Parkinson's disease

Idiopathic intracranial hypertension following deep brain stimulation for Parkinson's disease

Authors: Finet P, Delavallée M, Raftopoulos C.

Idiopathic intracranial hypertension (IIH) is a syndrome characterized by an increased intracranial pressure of unknown origin arising mainly in overweight females. The typical symptoms of IIH are headaches and papilledema associated with visual disorders, which can often evolve to blindness. We describe the first patient who developed a clinical syndrome related to an IIH following a bilateral subthalamic deep brain stimulation (DBS) procedure for Parkinson's disease with the particularity that the clinical expression of the IIH syndrome was atypical because of the presence of intracerebral electrodes.

Source: PubMed

Acta Neurochir (Wien). 2015 Jan 28.

Traumatic brain injury and trichloroethylene exposure interact and produce functional, histological, and mitochondrial deficits

Authors: Sauerbeck A, Hunter R, Bing G, Sullivan PG.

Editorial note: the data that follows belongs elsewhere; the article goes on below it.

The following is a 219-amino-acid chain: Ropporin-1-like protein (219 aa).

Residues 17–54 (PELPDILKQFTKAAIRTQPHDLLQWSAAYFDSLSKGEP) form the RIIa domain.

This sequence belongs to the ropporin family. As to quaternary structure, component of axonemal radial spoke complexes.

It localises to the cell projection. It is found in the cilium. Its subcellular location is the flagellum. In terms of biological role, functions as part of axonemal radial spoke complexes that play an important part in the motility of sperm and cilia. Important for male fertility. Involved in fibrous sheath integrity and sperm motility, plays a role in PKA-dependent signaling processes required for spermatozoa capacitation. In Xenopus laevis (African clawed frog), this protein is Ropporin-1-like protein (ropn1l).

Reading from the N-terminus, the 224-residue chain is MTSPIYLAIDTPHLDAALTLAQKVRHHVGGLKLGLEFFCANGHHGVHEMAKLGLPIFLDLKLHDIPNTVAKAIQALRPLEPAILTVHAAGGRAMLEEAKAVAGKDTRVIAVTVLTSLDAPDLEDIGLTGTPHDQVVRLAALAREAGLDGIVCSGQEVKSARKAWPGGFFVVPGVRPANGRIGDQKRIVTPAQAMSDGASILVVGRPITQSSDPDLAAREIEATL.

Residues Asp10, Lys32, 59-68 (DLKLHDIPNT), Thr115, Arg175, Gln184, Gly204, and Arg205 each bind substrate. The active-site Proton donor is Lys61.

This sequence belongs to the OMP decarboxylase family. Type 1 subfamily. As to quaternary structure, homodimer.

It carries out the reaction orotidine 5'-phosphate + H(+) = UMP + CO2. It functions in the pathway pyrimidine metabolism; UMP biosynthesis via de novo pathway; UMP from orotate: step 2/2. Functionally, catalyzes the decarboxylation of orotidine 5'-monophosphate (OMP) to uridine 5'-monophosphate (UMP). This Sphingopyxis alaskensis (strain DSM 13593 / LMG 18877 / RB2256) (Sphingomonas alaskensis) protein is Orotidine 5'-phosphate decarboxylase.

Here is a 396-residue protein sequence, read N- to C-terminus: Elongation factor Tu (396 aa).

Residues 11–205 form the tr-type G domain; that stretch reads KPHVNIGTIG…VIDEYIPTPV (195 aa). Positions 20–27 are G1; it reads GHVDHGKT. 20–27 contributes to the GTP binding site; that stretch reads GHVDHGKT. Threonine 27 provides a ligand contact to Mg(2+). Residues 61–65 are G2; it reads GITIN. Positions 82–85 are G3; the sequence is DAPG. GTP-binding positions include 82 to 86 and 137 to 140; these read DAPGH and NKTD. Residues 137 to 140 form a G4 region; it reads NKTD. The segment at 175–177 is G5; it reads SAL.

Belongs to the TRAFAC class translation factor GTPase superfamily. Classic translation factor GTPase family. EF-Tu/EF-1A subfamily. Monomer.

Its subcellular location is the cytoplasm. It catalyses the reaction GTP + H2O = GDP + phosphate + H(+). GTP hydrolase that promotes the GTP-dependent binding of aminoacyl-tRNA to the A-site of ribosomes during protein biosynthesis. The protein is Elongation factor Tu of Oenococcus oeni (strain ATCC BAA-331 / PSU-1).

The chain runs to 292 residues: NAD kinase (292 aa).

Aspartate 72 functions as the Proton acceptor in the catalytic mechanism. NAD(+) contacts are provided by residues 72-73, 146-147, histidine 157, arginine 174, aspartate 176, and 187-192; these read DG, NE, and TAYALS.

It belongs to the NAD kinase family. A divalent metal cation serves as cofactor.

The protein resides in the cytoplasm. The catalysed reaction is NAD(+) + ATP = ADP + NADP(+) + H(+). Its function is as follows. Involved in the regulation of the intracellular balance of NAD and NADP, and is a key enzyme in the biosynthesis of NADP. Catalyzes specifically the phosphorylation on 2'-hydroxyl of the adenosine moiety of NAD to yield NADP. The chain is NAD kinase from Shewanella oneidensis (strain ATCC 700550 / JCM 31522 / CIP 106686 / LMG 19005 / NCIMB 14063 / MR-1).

Mitochondria play a pivotal role in the development of pathology associated with Parkinson's disease (PD), traumatic brain injury (TBI), and following exposure to the environmental toxin trichloroethylene (TCE). Evidence from humans indicates that both TBI and TCE can play a role in the development of PD and that each of these insults result in significant mitochondrial dysfunction. In the current studies we hypothesized that exposure to both TCE and TBI would result in increased pathology associated with PD. To test this hypothesis, 16 week old male Fischer 344 rats were administered TCE for either one or two weeks by oral gavage. Following exposure to TCE, rats were subjected to either a sham, mild (1.0mm), or moderate (2.0mm) controlled cortical impact TBI. Given the strong connection between mitochondrial function and PD, TBI, and TCE, tissue from the striatum and substantia nigra were analyzed 6h after the TBI. Neither TCE exposure, TBI, nor the combination of the two insults resulted in mitochondrial deficits at 6h post-TBI in the substantia nigra. Unlike the substantia nigra, the striatum exhibited significant mitochondrial dysfunction. Exposure to TCE alone for two weeks resulted in approximately a 75% reduction in mitochondrial function (p<0.05) in the striatum whereas TBI alone resulted in approximately a 30% reduction in striatal mitochondrial function. Following 1 week exposure to TCE followed by TBI, there was a significant reduction (50%) in mitochondrial function (p<0.05) which required the presence of both insults. Beginning 12days after the injury significant motor impairment was observed with Rotarod testing. Animals exposed to TCE and a moderate TBI exhibited performance which was approximately 50% of controls (p<0.01). Cylinder testing revealed that at 30days post-injury animals exposed to TCE and a moderate TBI also had about a 34% reduction in the usage of the contralateral fore paw and this impairment was significantly worse than both control animals and animals exposed to TCE and a mild TBI (p<0.05). At 30 days post-injury there was a 13-17% reduction in the number of tyrosine hydroxylase (TH) positive neurons in the substantia nigra (p<0.05), which was the result of protein loss and not cell death. Loss of TH positive neurons did not result in changes in striatal TH fiber density or levels of the dopamine transporter or type-2 dopamine receptor. Additionally, exposure to TCE prior to the TBI did not increase the loss of cortical tissue, indicating regional specificity for TCE induced deficits. These studies provide further evidence for the connection between TCE, TBI, and PD and lend support to the concept that PD develops from a multifactorial injury scenario.

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